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Proposed N.H. Bill Would Change Sex Assault Burden of Proof



Valley News Staff Writer
Tuesday, January 17, 2017

Lebanon — Advocates for victims of sexual assault are organizing opposition to a bill in the New Hampshire House that would require more than a victim’s testimony as evidence to convict a defendant of a sexual assault.

The House Criminal Justice and Public Safety Committee is scheduled to hold a hearing on the bill in Concord this morning. The legislation would increase the burden of proof that is needed to find someone guilty of sexual assault by requiring prosecutors to present corroborating evidence that an attack occurred, according to the language.

“We all view it as a very dangerous bill,” said Peggy O’Neil, the executive director of WISE, the Upper Valley’s support agency for sexual and domestic assault survivors. “This bill raises the burden of proof for a victim of sexual assault to an unrealistic level.”

Although the bill, at this stage, doesn’t define what constitutes corroborating evidence, O’Neil and other advocates said such evidence likely would include DNA testing or an eyewitness account.

DNA evidence is a “very complicated science” that isn’t as straightforward as some television shows portray it, O’Neil said, and sexual assault often happens behind closed doors.

“Justice is very difficult to get under the current laws,” O’Neil said. “(The bill) would be even more devastating for victims of this crime.”

The bill’s primary sponsor says the legislation could benefit defendants who might be falsely accused.

State Rep. William Marsh, a newly elected Republican from Wolfeboro, N.H., said he proposed the bill after a former Concord child psychologist was convicted in June of molesting a 12-year-old male patient. Though Marsh said he couldn’t be certain that Foad Afshar didn’t commit the crime, he said the threshold of what is needed to convict someone should be increased from a “low bar.” Doing so wouldn’t hold sexual assault victims to a different standard than victims of other crimes, he said.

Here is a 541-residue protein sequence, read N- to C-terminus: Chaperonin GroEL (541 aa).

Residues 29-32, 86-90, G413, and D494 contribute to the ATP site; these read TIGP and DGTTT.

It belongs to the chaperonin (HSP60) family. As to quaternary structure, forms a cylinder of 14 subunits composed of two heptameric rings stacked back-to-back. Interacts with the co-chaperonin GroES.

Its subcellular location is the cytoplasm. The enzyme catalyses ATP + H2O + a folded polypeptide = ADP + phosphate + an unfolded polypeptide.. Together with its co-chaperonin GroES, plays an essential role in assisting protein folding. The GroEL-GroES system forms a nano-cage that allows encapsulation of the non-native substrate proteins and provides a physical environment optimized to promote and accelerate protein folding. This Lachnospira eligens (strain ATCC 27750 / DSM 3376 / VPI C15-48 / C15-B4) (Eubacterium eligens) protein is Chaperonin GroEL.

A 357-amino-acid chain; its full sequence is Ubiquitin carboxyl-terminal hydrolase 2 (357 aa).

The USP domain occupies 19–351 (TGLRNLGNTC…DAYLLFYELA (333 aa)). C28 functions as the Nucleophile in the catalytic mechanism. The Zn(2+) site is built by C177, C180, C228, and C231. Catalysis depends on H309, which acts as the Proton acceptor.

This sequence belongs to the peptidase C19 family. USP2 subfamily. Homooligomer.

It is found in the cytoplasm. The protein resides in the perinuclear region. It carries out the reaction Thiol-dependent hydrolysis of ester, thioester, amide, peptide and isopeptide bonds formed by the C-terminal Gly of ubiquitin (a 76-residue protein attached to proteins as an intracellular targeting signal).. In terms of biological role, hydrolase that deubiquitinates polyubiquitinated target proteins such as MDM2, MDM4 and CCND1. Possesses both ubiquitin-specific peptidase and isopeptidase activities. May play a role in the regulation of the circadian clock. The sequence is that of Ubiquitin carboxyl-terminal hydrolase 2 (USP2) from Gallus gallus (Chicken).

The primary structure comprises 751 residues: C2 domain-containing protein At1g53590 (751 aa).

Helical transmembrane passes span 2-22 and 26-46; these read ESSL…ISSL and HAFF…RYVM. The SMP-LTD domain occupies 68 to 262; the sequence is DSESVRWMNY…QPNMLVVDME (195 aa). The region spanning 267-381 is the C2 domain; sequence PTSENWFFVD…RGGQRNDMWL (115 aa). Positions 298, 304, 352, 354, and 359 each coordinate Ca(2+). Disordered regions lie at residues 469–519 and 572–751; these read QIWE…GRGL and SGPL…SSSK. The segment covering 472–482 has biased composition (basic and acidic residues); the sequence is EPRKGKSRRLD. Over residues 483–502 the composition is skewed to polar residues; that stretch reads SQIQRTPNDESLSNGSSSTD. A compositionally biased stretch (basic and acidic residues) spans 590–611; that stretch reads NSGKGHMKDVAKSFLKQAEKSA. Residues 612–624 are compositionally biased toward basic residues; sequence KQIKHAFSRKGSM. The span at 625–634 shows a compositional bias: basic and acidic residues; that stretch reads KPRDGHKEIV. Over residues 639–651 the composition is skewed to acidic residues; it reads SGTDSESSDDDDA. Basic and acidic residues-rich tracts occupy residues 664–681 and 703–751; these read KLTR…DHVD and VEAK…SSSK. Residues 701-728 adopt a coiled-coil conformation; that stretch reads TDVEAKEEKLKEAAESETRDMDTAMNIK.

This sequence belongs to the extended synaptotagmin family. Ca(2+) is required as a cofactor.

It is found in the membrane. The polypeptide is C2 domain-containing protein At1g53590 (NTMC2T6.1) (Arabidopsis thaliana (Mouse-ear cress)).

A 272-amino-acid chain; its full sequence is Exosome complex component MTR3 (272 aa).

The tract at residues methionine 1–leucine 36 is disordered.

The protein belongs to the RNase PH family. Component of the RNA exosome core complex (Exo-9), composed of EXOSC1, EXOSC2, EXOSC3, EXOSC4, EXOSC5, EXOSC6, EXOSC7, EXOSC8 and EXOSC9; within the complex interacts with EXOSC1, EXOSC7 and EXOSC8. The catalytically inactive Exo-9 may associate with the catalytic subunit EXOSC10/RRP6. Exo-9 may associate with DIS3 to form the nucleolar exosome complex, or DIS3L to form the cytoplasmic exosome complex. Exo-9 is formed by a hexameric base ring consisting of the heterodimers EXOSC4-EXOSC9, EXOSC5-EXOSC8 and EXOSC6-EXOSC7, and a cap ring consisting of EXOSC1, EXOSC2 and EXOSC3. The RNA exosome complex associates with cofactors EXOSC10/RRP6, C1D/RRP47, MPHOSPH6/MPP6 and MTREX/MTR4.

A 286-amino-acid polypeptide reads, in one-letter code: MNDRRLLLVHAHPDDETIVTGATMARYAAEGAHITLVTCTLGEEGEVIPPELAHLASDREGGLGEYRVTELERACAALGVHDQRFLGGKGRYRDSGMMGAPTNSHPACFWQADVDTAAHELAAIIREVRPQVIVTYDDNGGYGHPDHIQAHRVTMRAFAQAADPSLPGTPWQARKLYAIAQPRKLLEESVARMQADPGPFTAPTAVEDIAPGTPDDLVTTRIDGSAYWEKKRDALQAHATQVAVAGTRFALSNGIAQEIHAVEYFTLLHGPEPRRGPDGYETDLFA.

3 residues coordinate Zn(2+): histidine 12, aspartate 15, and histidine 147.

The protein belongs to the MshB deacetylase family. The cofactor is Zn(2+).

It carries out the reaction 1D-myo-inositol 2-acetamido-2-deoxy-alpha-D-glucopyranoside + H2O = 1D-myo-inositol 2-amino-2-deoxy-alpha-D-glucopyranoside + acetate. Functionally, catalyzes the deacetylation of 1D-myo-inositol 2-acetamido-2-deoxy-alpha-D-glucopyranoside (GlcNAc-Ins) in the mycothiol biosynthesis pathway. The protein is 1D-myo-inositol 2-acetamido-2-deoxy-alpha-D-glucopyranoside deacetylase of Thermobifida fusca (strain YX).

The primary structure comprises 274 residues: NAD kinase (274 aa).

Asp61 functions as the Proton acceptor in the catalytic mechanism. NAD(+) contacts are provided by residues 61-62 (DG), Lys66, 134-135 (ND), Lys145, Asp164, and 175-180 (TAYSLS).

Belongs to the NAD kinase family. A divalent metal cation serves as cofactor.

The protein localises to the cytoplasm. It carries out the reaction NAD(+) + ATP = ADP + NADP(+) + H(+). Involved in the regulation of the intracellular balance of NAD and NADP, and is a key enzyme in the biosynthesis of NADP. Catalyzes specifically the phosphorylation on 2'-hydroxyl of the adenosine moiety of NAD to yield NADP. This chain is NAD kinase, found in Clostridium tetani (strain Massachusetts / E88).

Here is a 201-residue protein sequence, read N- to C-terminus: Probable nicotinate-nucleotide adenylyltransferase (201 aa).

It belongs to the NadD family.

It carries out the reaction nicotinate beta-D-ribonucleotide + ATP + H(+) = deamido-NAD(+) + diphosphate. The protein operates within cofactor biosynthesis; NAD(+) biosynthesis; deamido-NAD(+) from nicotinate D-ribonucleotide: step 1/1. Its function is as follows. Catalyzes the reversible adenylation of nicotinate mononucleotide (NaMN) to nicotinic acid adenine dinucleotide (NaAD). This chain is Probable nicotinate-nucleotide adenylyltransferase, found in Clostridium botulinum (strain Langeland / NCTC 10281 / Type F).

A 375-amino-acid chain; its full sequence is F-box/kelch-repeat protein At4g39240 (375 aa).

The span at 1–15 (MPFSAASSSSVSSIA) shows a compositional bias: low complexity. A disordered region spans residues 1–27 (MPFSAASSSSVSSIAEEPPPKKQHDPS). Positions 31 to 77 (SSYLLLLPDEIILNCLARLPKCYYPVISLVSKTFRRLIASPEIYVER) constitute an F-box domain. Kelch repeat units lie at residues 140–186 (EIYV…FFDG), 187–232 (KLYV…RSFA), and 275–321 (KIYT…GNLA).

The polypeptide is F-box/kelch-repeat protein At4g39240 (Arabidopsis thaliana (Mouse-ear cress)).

“When other crimes come to trial, there are witnesses, scientific evidence, statements of the accused and other evidence,” said Marsh, a retired physician who attended Dartmouth College and what is now known as the Geisel School of Medicine. “Imagine a drug trial with no drugs or a murder case with no body.”

According to the legislation, corroborating evidence would not be required when a defendant has a prior sexual assault conviction.

Afshar, 56, of Bow, N.H., was sentenced last summer to three to six years in prison for touching a boy’s genitals during a session in 2015. Afshar contends he was wrongly convicted. He is seeking a new trial in Merrimack Superior Court and his case is also on appeal at the Supreme Court level, according to the Concord Monitor.

Marsh said he has heard from health care providers who are fearful that they could be falsely accused of doing something wrong while examining a patient.

“I can’t know for certain (Afshar) is innocent,” Marsh said. “What I do know for certain is I have psychologists and doctors who are afraid of doing their jobs properly.”

House Criminal Justice and Public Safety Committee Chairman David Welch, R-Kingston, said he doesn’t usually weigh in on bills before a hearing, but said he has heard a lot of controversy about the bill.

As of Monday afternoon, he was leaning toward not changing the state statute.

“Women have been reluctant to report in the first place,” Welch said.

He noted, however, that he sympathizes with people who feel they are getting “railroaded” by the current system.

“We will have to hear the testimony,” Welch said.

A second related bill also is scheduled to be heard by the same committee this morning. That bill, which has a different set of sponsors, would alter the instructions given to a jury in a sexual assault case, including changing the word “victim” to “complainant,” according to the text.

That bill, too, has drawn criticism from victim advocates. Individuals subjected to thefts, burglaries and other related crimes are referred to as “victims,” said Amanda Grady Sexton, a spokeswoman from the New Hampshire Coalition Against Domestic and Sexual Violence, of which WISE is a member. Why should victims of sexual assault be referred to otherwise, she said.

Grady Sexton referred to the primary bill, House Bill 106, as one of the most “mean-spirited pieces of legislation” she has seen since she started working for the coalition in 2001.

She said the bill goes after a “false idea” that victims “falsely report” sexual assaults more than any other crime.

She quoted a National Sexual Violence Resource Center report that states the prevalence of false reporting in sexual assault cases is between 2 and 10 percent, a rate that is consistent with the false reporting rates of several other crimes, she said.

“There is nothing to gain from lying about sexual assault,” Grady Sexton said.

The hearings on the bills are scheduled to begin at 10 a.m. in Room 204 of the Legislative Office Building.

Jordan Cuddemi can be reached at jcuddemi@vnews.com or 603-727-3248.